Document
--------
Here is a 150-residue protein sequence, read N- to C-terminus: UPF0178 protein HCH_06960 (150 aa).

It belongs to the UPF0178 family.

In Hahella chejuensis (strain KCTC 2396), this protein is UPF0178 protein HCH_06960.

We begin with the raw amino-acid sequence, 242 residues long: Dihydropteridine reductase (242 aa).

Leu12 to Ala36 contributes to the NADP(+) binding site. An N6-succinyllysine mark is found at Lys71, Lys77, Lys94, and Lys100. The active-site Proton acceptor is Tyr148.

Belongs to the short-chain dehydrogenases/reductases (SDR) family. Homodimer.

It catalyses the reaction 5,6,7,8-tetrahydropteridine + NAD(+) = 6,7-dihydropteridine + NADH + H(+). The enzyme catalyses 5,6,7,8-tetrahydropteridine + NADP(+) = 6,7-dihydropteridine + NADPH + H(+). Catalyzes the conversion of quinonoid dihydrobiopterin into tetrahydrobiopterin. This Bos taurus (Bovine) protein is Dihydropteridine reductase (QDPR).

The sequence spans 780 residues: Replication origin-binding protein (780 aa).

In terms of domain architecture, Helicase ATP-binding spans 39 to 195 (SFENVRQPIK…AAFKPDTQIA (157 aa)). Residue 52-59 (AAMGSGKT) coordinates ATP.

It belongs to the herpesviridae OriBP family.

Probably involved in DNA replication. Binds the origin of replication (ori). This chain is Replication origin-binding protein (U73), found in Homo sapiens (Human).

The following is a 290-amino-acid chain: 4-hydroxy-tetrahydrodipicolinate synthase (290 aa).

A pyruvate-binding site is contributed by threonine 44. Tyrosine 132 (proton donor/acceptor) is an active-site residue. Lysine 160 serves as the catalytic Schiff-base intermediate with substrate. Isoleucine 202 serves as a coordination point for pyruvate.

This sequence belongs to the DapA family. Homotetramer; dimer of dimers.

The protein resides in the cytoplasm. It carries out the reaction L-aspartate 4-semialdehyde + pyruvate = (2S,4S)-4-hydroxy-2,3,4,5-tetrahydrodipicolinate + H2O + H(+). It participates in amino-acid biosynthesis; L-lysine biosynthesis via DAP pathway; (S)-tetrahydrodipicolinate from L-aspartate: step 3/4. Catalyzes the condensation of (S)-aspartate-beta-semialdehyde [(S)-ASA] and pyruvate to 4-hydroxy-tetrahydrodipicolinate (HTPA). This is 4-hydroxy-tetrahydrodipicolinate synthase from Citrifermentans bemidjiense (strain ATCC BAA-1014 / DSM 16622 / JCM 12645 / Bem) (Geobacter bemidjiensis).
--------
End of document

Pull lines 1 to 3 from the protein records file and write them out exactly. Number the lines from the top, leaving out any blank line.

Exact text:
Here is a 150-residue protein sequence, read N- to C-terminus: UPF0178 protein HCH_06960 (150 aa).

It belongs to the UPF0178 family.

In Hahella chejuensis (strain KCTC 2396), this protein is UPF0178 protein HCH_06960.